Here is a wild story of when John Chassin’s DS had the tie-rod to the right front wheel break at the alignment coupler sleeve – totally disconnecting the wheel from the rack!  Yet it did NOT cause a serious loss of control, as the disconnect wheel just followed the still attached right front wheel – amazing!  

Here’s John’s recollection of the incident:

On most automobiles good steering feel is based on the condition of rubber donuts that hold the suspension arms. You feel the impact on the domino that’s laying there and can correct for the wheel’s change of direction, camber and caster by turning the steering the other way and hoping for the best.  Your driving skill is in the quality of your estimated aim which varies from car to car AND model to model.

In the DS type of suspension, hitting a brick or a pothole does not change the camber, caster, etc and you do not have to correct.  Feeling is superfluous and the hydraulic rack does not allow any deflection or change in the wheels’ position.  No need to aim. You steer and it goes there.  All Citroën DS steer identically and predictably, even with one broken steering arm.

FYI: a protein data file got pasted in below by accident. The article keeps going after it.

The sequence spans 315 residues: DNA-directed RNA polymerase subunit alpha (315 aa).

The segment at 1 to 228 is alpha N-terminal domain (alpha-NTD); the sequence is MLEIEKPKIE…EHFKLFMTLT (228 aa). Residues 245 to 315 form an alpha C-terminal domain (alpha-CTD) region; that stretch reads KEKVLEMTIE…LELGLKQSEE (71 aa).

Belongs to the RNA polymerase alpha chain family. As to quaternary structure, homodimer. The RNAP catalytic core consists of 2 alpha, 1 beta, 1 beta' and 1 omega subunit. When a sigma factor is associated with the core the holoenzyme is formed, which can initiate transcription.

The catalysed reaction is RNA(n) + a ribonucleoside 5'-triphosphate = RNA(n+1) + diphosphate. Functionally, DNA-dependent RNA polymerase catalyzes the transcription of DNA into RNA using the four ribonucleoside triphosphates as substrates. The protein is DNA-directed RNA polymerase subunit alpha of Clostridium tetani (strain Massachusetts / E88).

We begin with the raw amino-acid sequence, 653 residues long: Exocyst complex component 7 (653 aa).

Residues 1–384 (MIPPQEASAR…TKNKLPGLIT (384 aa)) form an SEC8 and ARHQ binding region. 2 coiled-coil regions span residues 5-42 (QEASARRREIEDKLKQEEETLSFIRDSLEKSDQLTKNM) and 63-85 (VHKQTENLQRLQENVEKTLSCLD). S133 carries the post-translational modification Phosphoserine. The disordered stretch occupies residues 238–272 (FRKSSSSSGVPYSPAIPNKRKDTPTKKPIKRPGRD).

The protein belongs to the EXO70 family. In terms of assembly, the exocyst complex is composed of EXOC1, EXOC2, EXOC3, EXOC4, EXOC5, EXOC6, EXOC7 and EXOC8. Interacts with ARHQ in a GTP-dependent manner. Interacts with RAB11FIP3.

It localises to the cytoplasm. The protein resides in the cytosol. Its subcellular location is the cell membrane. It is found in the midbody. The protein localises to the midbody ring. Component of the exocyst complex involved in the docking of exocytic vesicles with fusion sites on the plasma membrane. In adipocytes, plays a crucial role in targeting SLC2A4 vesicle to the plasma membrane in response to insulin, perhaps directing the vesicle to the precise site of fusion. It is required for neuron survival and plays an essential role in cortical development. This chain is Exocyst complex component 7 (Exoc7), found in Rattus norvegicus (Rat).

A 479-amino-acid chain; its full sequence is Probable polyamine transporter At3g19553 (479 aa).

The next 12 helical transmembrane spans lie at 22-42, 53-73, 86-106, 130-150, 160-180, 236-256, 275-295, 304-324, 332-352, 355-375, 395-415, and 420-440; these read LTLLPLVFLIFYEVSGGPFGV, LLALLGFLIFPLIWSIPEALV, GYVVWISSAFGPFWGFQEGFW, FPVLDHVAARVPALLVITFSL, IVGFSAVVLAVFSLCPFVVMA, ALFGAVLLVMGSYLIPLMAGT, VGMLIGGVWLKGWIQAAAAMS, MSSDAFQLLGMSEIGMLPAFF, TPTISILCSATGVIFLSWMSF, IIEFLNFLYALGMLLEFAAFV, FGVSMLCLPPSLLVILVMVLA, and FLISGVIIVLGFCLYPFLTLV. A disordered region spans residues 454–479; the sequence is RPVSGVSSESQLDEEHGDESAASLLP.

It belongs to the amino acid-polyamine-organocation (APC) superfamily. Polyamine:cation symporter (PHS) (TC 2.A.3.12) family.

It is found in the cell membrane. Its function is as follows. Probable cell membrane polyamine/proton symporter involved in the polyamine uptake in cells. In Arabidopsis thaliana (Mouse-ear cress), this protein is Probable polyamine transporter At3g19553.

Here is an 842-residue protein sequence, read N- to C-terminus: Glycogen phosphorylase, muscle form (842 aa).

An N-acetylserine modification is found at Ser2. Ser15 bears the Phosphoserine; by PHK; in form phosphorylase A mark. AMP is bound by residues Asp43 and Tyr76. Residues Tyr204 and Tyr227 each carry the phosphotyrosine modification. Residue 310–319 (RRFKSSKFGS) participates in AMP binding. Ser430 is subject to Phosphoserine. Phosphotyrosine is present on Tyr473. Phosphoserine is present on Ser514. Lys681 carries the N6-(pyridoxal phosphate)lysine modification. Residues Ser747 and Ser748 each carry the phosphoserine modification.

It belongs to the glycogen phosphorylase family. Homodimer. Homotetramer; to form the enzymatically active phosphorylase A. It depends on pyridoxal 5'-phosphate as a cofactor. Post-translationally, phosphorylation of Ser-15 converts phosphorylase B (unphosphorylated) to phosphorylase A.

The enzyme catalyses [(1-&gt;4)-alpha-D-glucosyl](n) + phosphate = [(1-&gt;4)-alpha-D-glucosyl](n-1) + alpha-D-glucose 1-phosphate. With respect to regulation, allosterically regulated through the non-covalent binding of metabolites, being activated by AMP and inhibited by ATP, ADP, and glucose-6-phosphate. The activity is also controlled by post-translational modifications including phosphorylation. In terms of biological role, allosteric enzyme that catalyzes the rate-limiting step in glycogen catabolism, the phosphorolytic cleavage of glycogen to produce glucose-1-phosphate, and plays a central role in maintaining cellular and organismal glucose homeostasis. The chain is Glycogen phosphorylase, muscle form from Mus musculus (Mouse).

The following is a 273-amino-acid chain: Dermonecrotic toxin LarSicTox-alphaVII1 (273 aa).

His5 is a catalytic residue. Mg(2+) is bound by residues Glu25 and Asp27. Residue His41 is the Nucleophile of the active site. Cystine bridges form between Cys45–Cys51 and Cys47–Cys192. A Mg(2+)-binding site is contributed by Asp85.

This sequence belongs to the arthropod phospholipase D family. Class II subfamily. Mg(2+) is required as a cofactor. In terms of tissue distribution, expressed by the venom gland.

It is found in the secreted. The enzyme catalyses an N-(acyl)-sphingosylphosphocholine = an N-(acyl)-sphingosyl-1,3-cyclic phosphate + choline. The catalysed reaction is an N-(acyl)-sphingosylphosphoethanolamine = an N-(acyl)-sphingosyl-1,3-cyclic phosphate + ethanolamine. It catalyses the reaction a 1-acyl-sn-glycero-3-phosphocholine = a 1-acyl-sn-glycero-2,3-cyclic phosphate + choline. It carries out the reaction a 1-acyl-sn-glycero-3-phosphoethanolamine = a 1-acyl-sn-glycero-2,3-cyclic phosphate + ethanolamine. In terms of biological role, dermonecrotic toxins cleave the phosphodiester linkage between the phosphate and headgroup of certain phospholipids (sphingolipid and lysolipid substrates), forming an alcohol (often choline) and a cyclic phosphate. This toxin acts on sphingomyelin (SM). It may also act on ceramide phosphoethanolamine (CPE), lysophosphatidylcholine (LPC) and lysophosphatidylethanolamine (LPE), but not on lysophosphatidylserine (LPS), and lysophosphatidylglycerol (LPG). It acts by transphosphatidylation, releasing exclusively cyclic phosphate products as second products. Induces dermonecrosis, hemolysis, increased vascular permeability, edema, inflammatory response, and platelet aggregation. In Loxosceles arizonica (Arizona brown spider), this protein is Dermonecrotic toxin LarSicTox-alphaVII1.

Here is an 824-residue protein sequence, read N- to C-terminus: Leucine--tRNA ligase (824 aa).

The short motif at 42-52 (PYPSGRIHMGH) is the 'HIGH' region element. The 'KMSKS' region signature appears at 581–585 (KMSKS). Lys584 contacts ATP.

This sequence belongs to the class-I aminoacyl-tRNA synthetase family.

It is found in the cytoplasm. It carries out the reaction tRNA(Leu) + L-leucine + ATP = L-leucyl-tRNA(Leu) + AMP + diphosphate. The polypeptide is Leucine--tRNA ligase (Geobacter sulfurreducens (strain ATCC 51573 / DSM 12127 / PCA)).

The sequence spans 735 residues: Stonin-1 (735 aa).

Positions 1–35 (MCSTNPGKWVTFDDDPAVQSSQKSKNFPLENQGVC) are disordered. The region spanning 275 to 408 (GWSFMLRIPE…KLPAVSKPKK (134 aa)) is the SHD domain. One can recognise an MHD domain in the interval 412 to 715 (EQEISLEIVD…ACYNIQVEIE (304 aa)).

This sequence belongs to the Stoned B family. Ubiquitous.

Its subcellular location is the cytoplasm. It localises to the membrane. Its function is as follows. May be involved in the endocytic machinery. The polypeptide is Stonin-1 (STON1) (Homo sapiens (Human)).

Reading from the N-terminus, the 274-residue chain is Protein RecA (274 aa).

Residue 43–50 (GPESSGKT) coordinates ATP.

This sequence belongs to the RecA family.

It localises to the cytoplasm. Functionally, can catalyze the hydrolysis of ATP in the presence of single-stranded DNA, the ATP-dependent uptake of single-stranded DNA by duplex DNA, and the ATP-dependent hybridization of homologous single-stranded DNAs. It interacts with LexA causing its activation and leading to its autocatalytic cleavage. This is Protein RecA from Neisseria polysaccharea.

Maintaining the camber and caster is one of the reasons that the DS fared so well in arduous rallys.

I drove some 25 miles with one side snapped loose as a result of 26 years of under battery rust.  That was back in 1994 and I realized the problem while parking.  I just backed off and parked again, but with a wider radius.

When I found out, after opening the hood, I was amazed that the wheel would follow, (unless I cranked the steering to a large angle). I recall a bus was honking frantically at me as he was crossing.  The wheel was probably visibly wobbling, but I did not feel it at all, going some 45 mph on a two-lane road.

The battery is on top of the parallelism adjust sleeve. The ball joint to the upper pivot arm had rusted solid.  Very hard to rotate it. It fatigued the sleeve thread and neatly cracked off flush at the sleeve.  I tried to clean, squash, lube it.  No way.  Found spare and slowly replaced, offing the sleeve 1/12 turn at a time in the DC sun.

I should go and check it now… it’s been another 25 years!  Take it out, squash it, clean it, lube it, install, adjust.  Parallelism done?  Good forever. Pothole?  Phfoooey!

Do you have an amazing Citroën experience that you think would be of interest to our readers? If so, please send it via email to: gdyke@sympatico.ca.